The recipe calls for potatoes and vinegar plus five teaspoons of yeast (slightly shy of two 7g sachets) to kick start it in addition to the usual flour, salt and water.  There is no specification for the type of potatoes or vinegar to use.  If I'm honest, these two ingredients leant the bread a faint aroma of chips once it was cooked - only if you put your knows right up to the loaf mind you, but chips all the same.  You can see from the picture that it had a lovely crunchy crust and the insides were beautifully soft and doughy.  I found the bottom to be a little damp and so popped it back into the oven for five minutes once I'd turned it off and it was starting to cool down.

Fairy princesses eat delicately...
I don't know if the type of vinegar or choice of potato (I used regular malt and bog standard baking potato respectively) would make any difference to the flavour.  They did make a wonderfully textured loaf that you just can't get with my two-hour loaf recipe, but I can't quite get my head around eating this loaf toasted and slathered with jam in the morning.  Four fruit marmalade and chips anyone?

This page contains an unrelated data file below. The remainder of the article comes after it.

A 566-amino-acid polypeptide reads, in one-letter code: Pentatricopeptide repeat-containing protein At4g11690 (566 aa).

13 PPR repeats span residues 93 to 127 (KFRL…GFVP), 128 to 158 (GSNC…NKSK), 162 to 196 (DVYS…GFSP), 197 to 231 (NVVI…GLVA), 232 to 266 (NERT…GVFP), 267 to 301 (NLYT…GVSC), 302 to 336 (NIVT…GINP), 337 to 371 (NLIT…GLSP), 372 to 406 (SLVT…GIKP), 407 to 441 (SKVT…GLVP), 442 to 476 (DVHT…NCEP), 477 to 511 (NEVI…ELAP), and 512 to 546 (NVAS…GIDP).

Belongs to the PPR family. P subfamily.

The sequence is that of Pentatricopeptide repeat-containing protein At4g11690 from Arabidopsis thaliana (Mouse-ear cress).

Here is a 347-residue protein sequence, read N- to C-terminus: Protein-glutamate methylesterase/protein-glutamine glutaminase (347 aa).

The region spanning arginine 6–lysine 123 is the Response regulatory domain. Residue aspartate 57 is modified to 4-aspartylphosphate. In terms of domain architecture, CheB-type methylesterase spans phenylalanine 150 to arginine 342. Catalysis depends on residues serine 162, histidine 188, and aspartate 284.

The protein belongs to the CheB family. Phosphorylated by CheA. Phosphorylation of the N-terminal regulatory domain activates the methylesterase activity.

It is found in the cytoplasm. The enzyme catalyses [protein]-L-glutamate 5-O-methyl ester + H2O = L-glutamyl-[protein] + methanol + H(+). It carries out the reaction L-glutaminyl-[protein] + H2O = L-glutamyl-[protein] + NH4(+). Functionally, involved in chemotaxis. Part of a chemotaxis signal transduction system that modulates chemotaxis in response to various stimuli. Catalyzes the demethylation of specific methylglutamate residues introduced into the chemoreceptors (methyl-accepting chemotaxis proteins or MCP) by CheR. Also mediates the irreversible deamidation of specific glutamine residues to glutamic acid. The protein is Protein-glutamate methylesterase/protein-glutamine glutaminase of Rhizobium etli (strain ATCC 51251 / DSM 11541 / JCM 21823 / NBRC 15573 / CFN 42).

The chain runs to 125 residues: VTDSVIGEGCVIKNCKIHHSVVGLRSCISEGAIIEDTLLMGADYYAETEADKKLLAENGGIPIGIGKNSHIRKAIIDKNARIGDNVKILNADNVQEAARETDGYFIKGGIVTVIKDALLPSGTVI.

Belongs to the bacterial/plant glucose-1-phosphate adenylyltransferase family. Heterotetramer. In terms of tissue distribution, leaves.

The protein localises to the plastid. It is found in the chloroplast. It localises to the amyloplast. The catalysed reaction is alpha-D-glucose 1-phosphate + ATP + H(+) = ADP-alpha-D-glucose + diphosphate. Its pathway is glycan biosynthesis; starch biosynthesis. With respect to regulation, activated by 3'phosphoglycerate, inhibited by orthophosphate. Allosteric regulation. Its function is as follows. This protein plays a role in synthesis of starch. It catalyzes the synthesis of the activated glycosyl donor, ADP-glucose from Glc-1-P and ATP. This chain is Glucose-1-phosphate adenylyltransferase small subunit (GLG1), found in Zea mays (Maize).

And for a toddler who hates chips (yes, they do exist, I own one!) Miss A wolfed the bread down like her life depended on it.  And as my white flag of truce, I shared a picture of her snorfing the bread down with the lady who rankled my inadequate mummy feelings.  Will I make it again?  Perhaps.  I need to spend some time reading up on the theory section of Short and Sweet to see if there is any advice on best vinegar or potato types.  I did really enjoy it but feel that it is best suited to certain dishes or meals such as part of a posh ploughmans or with lots of lovely picnic savouries, whereas my bog standard white loaf is a bit of an all round crowd pleaser in this house.  Or I might stick to Dan's own easy white bread recipe which I tried before as part of this challenge.

Give it a go and see what you think!  The recipe I used is from Short and Sweet, but it's also on the Guardian website.

1 comment:

  1. Hey did you weigh 175g of raw potato then peel and grate or should it be 175g if grated potato? I've just given this loaf it's second go and the batch didn't rise and is very dense and moist inside! Any help would be great!